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Aegean Islands Photos
Aegean Nisi

Aegean Islands
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CycladesDodecaneseSporadesNorth East Aegean
Delos
(Delos)
Kos
(Kos)
Euboia
(Evia)
Hios
(Cios)
Mykonos
(Mykonos)
Patmos
(Patmos)
  Inousses
(Inousses)
Paros
(Paros)
Rhodes
(Rodes)
  Lesbos
(Mitilini)
Santorini
(Qera)
    Samos
(Samos)

   When people think of the Greek islands, they generally think of the Aegean islands, ignoring the equally attractive Ionian and Argosaronic islands. The Aegean islands, as the name implies, are the islands that lay east of Greek between Turkey and Greece in the Aegean Sea. As I discovered first hand, the Aegean Sea is huge, with a 12-hour boat ride from Athens to Lesbos and a 16-hour boat ride from Rhodes to Athens (though it stopped a lot). Because of this size the islands vary greatly because of their geography and history and thus are grouped into four groups.

   The Cyclades are the Greek poster children. The Cyclades are the stereotypical white washed islands with box like houses and very colorful domes. They get their name because they form a circle around the island of Delos. Delos was the birthplace of Apollo and Artimis and thus was a very important cultural and spiritual center in antiquity. Because of this the Cyclades were held in reverence. In the time of the Roman, Byzantine and Ottoman empires they were neglected. As a result the inhabitants needed to protect themselves from pirates so built maze like towns out and white washed their houses to blind and confuse invading pirates (so they could run for cover). As a result they were being neglected they were able to hold on too much of their Greek culture and are quite picturesque, even if overrun by tourists in the summer.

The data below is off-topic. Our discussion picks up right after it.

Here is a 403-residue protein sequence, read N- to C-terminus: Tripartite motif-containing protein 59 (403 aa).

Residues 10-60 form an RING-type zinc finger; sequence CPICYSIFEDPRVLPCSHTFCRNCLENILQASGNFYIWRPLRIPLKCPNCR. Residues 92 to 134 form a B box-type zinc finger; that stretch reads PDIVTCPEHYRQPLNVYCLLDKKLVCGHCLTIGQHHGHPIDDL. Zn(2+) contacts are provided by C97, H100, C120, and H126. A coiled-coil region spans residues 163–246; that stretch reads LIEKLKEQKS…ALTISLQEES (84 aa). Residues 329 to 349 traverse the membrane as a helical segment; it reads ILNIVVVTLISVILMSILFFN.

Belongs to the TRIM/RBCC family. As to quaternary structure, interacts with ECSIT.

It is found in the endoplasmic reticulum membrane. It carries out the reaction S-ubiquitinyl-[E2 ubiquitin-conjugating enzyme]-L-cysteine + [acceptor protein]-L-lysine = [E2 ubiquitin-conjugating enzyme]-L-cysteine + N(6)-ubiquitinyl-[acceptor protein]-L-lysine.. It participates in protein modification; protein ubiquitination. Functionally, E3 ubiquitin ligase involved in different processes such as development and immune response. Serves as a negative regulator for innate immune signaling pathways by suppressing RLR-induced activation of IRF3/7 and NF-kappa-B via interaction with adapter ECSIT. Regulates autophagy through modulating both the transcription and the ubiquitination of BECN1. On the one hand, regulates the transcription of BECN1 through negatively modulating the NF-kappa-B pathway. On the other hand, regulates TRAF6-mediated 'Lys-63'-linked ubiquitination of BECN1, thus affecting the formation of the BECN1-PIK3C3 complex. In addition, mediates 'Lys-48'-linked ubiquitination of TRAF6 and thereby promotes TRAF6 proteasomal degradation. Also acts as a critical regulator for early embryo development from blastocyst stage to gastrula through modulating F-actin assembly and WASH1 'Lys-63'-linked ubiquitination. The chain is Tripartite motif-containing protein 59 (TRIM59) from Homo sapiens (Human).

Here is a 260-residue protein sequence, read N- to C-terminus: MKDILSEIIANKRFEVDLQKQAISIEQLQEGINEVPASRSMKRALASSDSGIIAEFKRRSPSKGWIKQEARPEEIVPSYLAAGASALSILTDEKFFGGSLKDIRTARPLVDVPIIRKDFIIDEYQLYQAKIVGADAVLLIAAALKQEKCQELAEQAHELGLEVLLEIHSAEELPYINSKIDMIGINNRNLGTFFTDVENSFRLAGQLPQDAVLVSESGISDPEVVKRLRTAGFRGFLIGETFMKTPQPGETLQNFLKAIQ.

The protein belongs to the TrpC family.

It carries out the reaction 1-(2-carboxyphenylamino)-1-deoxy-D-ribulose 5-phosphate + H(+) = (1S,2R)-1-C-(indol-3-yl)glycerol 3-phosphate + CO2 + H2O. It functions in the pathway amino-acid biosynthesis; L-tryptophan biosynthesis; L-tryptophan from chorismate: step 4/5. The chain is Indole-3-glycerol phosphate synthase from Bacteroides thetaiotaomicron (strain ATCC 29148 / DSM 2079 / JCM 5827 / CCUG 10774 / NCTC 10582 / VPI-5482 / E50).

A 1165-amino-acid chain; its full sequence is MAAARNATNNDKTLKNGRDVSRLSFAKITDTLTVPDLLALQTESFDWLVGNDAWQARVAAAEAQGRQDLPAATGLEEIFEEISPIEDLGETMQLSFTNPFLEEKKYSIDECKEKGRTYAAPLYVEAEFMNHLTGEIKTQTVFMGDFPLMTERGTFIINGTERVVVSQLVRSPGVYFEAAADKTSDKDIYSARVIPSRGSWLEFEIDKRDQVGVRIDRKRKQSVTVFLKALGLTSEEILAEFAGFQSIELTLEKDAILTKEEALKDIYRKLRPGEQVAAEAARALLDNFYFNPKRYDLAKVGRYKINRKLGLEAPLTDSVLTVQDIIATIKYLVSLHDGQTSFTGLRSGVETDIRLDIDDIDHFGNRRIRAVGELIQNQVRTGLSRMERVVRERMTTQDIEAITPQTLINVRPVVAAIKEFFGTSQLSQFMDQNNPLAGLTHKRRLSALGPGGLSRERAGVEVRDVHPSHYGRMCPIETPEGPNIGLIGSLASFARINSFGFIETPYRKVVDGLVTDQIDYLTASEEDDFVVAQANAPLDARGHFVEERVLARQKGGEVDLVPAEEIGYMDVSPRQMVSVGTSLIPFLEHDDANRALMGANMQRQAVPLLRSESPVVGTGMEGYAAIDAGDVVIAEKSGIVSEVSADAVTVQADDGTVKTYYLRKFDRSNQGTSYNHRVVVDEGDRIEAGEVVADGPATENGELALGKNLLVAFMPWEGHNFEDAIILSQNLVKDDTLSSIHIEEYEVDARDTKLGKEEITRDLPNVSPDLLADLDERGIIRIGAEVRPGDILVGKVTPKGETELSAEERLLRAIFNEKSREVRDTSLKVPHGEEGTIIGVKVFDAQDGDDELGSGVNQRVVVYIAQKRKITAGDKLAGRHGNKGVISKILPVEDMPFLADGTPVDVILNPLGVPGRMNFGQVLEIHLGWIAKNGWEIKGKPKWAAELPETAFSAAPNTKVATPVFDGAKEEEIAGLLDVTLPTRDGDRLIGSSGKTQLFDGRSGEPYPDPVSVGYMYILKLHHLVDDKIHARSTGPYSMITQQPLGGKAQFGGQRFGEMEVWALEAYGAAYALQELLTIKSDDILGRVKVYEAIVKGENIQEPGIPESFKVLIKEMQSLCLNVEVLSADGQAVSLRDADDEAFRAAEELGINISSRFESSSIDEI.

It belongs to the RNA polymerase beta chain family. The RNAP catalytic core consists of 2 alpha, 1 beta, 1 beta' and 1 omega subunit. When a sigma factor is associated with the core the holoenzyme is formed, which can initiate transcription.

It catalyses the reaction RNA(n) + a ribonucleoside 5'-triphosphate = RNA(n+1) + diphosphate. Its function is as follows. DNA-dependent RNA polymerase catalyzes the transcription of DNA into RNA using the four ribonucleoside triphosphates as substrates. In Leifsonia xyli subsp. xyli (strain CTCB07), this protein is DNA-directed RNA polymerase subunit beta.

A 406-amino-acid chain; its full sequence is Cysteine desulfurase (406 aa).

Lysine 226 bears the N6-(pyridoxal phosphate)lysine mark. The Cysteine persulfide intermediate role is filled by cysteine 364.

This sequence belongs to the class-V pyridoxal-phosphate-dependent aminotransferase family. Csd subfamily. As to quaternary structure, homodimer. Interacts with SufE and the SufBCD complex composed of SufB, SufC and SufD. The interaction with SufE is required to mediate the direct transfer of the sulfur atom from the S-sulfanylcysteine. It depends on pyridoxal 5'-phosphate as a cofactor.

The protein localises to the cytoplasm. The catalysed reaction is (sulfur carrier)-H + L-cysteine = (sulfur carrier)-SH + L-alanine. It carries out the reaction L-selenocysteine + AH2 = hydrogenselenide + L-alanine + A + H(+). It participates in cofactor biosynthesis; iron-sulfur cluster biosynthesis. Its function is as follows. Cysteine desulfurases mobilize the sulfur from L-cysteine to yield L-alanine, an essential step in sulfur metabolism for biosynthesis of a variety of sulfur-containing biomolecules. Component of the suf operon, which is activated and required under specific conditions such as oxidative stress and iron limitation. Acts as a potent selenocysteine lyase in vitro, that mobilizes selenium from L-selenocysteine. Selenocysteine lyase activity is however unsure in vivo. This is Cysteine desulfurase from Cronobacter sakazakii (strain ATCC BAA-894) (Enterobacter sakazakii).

The Dodecanese are located in the southeastern Aegean and get their name from the fact that there are twelve islands in this group. Because of their location, close to the Turkish coast and of strategic importance for the constant armies moving east (Roman, Greek, Venetian, French) and West (Persian, Ottoman) they contain a pleasant mixture of eastern and western architecture coexisting in harmony. They have wonderfully preserved/rebuilt ruins and are a joy to visit.

   The North Eastern Aegean are aptly named for their location. They are spread out considerably north to south and as a result share a varied histories and architectures. The Rough Guide (2001) describes this as an arbitrary arpeggio because of being spaced out and because each island has its own unique features, heritage. Visiting three of these islands and getting a good look at a fourth the only common feature I could see is that they had no common features.

   The last Aegean group is the Sporades, which make up the North Western part of the sea. They are very close to the mainland, mostly being sunken mountaintops left over from the land bridge that connected Turkey and Greece in the last ice age. As a result of their location, they are frequent holyday islands for Greeks and tourists alike.

Copyright 9/1/01 Updated 2/15/02